Comic book writer John Ostrander who was responsible for revamping the Suicide Squad in the 1980s which eventually drew inspiration for the Suicide Squad film currently setting records in theaters. The acclaimed writer is back at it as the writer for the upcoming limited series Suicide Squad: War Crimes. In this limited series, the Suicide Squad has to save a retired US Senator who is being charged with war crimes. The series is set to debut August 31st. He recently had the chance to talk about writing for the famous comic book once again as well as his thoughts on the film.
He’s a big fan of Amanda Waller.
“Amanda Waller seems to be imbedded in my noggin. She came back to me right away.”
“It goes right back to when we first started. I constructed her because I wanted a very specific type of person. I wanted to have some who was female, black, a little bit older and heavier built because there was nobody like that in comics; particularly in the 80s. She just speaks to me. Every time I write her, I don’t have to dig to get her. It’s like she’s saying I’ve been right here, where have you been.”
He thought that Viola Davis nailed Amanda Waller perfectly in Suicide Quad.
When I first saw the trailer and when she was there, my goodness, she looked like her, she talked like her and had the attitude. Some of those lines were taken straight from the comics, and I was really happy. Then I saw the movie and I was really happy, because she just nailed it. I even got a chance to meet her, say hello and tell her how much I enjoyed her performance.
For his latest storyline, surrounding the Suicide Squad, he draws inspiration from the real word. In this case specifically from the George Bush Administration and how many around the world thought that he, Dick Chaney, and Donald Rumsfeld should have been charged for War Crimes for their involvement in the Iraq War. He also thinks that using real world events is a great way to have captivating comic book storylines.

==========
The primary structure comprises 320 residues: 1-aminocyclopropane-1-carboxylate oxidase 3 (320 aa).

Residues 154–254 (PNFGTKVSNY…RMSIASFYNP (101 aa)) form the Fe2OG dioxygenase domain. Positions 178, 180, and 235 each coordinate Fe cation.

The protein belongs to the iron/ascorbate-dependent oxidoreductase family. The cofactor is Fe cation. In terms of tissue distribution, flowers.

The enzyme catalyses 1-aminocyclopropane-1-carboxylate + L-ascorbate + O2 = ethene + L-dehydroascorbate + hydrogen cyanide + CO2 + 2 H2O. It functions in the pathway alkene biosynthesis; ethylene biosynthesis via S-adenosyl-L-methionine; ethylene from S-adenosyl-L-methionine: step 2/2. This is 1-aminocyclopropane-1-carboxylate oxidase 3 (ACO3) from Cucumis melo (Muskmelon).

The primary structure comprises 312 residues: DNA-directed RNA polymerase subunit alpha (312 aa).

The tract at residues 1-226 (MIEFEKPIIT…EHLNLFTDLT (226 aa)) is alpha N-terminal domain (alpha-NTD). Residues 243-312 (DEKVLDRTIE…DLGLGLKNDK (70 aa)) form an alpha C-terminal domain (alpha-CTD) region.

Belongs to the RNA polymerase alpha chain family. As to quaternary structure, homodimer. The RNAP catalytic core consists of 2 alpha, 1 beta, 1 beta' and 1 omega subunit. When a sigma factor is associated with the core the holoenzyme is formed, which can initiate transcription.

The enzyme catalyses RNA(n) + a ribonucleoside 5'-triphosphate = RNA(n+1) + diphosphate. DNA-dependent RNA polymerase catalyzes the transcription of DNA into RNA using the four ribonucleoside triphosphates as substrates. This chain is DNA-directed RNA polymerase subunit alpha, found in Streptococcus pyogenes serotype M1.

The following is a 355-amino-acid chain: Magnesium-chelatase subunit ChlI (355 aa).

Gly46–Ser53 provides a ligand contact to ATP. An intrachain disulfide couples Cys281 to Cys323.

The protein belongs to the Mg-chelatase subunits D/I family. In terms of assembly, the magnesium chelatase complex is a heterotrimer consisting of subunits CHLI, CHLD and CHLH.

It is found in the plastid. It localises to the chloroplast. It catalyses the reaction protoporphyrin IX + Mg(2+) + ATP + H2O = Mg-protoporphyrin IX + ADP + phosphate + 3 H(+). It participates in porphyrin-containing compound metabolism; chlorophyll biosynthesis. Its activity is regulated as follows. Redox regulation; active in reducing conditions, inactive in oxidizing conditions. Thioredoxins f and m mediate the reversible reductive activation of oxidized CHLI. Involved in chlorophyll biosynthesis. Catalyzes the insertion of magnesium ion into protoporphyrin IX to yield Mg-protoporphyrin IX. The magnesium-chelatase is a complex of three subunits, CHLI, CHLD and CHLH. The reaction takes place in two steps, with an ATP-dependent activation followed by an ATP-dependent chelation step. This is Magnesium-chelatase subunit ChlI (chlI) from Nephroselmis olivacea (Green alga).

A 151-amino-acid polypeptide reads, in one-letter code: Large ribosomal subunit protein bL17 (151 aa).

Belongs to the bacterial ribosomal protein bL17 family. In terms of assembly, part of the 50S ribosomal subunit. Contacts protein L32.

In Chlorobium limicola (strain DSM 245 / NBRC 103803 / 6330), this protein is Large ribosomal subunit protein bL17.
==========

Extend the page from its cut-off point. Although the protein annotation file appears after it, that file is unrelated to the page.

“The best fantasy has one foot centered in reality so the reader can identify with it. In this book, I got pictures of where the Squad was. I even found out how long it would take to drive from the prison to the ICC courtroom and what route they would most likely to take. Its little bits like that. If the reader can sense that that’s accurate or that’s real, they’ll trust the rest of the story.”
When writing for Harley Quinn, he actually drew inspiration from actress Margo Robbie. She got her inspiration from the comic book and animated film, and he, in turn, got some of his inspiration for what he saw in the Suicide Squad trailers. A little art meets reality, meets art.
“I had never used her before and of course the dynamic of the team always changes depending on who’s a member of that team, but writing Harley was just a blast. She also came so quickly. I hadn’t seen Margot Robbie in the movie [when I wrote the book], but I saw the previews and that helped me in terms of capturing the voice of Harley. She is just so much fun to write. She’s just like in the movie. Crazy, innocent and lethal. She’s just a fun character to write.”
When discussing the harsh reviews that the film received, Ostrander previously had said: “If Every Superhero Film Is Not ‘The Dark Knight,’ They’ll Bitch.” He was not one to hold back against critics who did not like the film. There seems to be a sharp divide between fan and critics, especially for the DC films that have come out recently.
“First of all, I want to say I am not disparaging any of the critics. I do have problems — whether it’s the Squad or not — when a critic comes in with an agenda already. They are not looking at the movie for what it is. I have read several of the reviews that were just fine, even not that keen on it. As long as they were looking at it honestly, that’s fine. When somebody comes in with an attitude, “I’m sick of superhero movies,” “I am not going to give them a break,” “it has to be a masterpiece to get a good word out of me,” I don’t think that’s right or fair. There were plenty of fans who did not like it, and well that’s fine and they are right to their opinion even if they are wrong. I know the box office isn’t an arbiter of what’s good or bad, but you have to take a look at how much money Squad has made so far. I think it has done really well.”
Suicide Squad: War Crimes #1 hits shelves August 31st.
Source: The Hollywood Reporter